I do, however, wish to comment on the use of Jamaican jerks in Mexican cuisine. This seems to me an act of cultural appropriation on a truly monstrous scale, nothing less than the forced bastardization of two national cuisines that do not derive from the same cultural and culinary sources and share no common traditions. And to what purpose? Like Tex-Mex, chop suey, and Chicago style deep dish pizza, using Jamaican jerks as filling is less a celebration of culinary mestizaje than a surrender to the unyielding demands of Americanization and assimilation, a demand that all the world’s cuisines subsume their cultural autonomy into the black hole of the American melting pot and transform themselves into peanut butter and jelly sandwiches.
As if this astonishing act of cultural imperialism were not enough, I heard on NPR the other day that, following many allegations from consumers that the Jamaican jerks they’d eaten could not be the real thing, the state Department of Consumer Affairs had investigated several restaurants with Jamaican jerks on the menu for false advertising and that the consumers’ allegations were true.  Approximately thirty-five percent of all restaurants advertising Jamaican jerks in their tacos or as a separate menu item were not using Jamaican jerks at all; these restaurants were using locally grown American dumbasses instead. One veteran department investigator told the NPR reporter covering the story that this was one of the most blatant cases of false advertising and consumer fraud that he had ever seen.

Nor is consumer fraud we are dealing with here. The use of American dumbasses in place of Jamaican jerks who should have gotten those jobs is an in your face example of nativist prejudice and racism at its worst. I understand, as does anyone who has to deal with the public everyday, that dealing with jerks of any race or nationality is always a bit trying—jerks wouldn’t be jerks if they weren’t trying—but to deny jerks work simply because they are jerks is un-American in principle and probably a civil rights violation in practice.  While it may be too early to demand that the Attorney General’s office open an investigation into this matter, I fell that the restaurants involved should pay the Jamaican jerks they deprived of a livelihood some restitution for their pain and suffering, and also for involving them in an act of cultural appropriation that I am sure these good people did not want to take part in.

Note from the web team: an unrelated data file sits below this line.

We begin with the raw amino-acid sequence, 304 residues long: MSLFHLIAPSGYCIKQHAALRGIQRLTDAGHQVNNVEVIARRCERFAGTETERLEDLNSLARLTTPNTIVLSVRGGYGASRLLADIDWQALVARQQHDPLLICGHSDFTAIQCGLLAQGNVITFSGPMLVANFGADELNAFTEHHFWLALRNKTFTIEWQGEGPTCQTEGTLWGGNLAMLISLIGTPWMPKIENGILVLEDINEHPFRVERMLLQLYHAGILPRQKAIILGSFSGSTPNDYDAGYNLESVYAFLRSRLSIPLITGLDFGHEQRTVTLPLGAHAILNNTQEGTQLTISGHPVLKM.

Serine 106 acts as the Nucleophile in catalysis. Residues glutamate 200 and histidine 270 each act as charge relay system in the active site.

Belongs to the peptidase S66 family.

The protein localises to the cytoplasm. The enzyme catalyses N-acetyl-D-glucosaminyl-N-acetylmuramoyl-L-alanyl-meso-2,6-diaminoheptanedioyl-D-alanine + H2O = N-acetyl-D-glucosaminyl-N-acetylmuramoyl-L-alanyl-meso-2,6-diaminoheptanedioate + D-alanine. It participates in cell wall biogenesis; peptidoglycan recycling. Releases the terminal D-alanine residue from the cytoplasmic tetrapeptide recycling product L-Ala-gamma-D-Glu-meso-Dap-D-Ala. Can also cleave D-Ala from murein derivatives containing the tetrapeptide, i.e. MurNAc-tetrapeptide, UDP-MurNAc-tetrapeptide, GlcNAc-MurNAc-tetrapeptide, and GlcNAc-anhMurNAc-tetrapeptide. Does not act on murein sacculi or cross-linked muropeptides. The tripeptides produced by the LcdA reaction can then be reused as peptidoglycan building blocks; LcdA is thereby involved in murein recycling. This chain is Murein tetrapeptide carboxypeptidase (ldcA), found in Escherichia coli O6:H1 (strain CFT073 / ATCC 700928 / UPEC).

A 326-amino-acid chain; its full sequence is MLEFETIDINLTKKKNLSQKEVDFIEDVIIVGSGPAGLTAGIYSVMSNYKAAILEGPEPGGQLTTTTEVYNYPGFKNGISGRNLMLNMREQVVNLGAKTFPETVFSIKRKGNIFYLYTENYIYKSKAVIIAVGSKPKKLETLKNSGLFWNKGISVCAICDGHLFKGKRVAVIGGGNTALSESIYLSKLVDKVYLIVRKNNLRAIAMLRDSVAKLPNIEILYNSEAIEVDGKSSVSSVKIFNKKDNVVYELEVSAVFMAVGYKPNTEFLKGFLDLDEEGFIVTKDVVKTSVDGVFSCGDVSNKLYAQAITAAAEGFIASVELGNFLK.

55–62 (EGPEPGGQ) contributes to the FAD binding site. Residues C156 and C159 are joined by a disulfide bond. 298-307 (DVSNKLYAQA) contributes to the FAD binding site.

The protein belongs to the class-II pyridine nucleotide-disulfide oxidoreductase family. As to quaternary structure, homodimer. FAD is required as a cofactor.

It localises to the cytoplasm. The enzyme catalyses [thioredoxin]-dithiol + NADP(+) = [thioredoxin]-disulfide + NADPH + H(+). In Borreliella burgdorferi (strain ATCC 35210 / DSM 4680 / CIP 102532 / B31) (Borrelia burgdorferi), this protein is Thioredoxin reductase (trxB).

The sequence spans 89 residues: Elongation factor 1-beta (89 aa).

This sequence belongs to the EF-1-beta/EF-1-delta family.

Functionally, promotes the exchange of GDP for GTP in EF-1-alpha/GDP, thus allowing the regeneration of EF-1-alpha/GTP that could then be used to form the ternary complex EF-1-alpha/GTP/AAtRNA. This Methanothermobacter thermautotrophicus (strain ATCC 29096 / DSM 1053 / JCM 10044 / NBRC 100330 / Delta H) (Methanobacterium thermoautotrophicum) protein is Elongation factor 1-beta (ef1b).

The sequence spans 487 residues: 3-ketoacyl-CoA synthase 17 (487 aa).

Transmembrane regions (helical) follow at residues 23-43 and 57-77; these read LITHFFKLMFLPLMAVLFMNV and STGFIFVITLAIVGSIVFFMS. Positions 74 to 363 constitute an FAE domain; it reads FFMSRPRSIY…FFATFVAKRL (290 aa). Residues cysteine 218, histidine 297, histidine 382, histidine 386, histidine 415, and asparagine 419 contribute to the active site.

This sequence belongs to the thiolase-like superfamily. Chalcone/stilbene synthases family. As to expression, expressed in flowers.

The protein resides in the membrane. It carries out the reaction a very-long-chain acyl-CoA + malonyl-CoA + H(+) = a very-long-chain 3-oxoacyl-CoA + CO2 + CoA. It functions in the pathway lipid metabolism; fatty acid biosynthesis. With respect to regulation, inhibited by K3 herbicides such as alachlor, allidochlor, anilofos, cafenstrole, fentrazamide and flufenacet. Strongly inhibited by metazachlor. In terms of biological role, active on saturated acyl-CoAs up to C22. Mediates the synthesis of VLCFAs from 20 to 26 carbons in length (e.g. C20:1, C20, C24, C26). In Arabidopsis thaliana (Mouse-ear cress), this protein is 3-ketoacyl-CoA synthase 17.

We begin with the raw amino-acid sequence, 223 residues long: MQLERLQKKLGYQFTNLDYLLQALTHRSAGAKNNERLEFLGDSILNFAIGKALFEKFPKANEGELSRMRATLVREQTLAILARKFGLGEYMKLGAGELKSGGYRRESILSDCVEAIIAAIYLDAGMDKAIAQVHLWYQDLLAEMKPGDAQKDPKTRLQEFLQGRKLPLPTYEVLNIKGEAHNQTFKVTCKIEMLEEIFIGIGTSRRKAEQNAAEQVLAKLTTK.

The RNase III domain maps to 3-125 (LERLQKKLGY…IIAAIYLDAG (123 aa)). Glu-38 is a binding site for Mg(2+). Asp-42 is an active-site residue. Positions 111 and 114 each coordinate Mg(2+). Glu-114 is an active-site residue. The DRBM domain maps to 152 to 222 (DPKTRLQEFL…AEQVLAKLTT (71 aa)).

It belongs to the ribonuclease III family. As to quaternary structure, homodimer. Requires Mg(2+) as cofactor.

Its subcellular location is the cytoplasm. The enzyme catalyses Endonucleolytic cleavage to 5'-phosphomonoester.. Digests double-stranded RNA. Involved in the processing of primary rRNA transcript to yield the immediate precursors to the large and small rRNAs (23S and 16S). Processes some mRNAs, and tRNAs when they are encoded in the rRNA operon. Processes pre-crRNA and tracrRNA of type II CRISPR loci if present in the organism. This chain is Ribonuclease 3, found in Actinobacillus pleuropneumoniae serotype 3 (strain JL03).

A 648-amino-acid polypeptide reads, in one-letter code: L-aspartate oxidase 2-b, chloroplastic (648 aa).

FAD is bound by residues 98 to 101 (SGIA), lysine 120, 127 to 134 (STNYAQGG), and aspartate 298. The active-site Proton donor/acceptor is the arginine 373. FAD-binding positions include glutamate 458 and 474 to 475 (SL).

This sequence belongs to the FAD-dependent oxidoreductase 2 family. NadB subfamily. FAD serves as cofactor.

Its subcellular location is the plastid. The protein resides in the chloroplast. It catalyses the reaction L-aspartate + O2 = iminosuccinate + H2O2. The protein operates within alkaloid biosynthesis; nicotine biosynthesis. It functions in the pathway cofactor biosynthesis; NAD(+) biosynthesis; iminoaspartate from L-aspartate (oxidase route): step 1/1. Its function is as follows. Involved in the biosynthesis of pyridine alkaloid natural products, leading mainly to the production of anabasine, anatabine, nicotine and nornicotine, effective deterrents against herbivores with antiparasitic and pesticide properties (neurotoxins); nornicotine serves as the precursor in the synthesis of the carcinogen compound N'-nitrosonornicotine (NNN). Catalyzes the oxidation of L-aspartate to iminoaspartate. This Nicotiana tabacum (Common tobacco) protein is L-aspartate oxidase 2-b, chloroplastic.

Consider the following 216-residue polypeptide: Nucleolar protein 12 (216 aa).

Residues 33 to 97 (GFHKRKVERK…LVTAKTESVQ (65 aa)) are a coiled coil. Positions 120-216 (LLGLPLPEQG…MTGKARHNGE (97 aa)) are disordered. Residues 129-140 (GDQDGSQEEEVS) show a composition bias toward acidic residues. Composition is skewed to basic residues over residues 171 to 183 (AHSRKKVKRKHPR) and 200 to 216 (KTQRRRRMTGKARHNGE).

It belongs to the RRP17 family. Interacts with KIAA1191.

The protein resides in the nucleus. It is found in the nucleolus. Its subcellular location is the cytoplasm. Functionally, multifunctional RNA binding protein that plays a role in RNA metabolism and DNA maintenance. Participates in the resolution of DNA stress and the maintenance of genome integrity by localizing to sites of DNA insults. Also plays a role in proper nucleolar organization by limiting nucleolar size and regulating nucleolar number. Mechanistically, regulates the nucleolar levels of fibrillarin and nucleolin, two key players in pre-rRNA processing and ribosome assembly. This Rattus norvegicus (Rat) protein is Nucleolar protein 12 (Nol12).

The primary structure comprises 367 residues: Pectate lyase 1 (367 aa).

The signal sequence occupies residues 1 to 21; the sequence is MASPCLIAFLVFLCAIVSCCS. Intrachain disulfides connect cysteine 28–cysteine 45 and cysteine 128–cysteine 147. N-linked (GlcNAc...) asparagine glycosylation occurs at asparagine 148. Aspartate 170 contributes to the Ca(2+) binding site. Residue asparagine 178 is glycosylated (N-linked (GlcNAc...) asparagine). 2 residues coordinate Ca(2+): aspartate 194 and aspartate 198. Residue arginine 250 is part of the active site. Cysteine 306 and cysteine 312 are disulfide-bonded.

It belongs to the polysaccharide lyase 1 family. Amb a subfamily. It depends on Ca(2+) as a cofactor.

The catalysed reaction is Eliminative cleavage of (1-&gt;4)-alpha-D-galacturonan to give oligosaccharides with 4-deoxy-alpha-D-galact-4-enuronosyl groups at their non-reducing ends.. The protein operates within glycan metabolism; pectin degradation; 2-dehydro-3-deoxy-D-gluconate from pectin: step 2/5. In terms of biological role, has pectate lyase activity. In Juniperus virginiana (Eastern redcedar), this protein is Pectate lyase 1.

I should, I guess, end this discussion with a brief review of the food.  The child-filled taco was very nice, I thought—the meat was tender, but a bit too spicy for my taste, and the pulled Jamaican jerk made with real Jamaican jerks was quite good. You can tell the difference; American dumbasses tend to be bland and the meat tends to be a bit fattier—and it surprises me that any restaurant would think that they could pass off such a clearly inferior product and that no consumer would notice the difference. I do recommend the Jamaican jerk taco, if you like that sort of thing, and also the steak fajita, which was very nice and a welcome change to the less conventional fare.  I also recommend that if you have a restaurant advertising Jamaican jerk in your area that you call your local consumer affairs department and ask if they know if the restaurant is selling the real thing.  You really do not want to waste your money on a cheap imitation.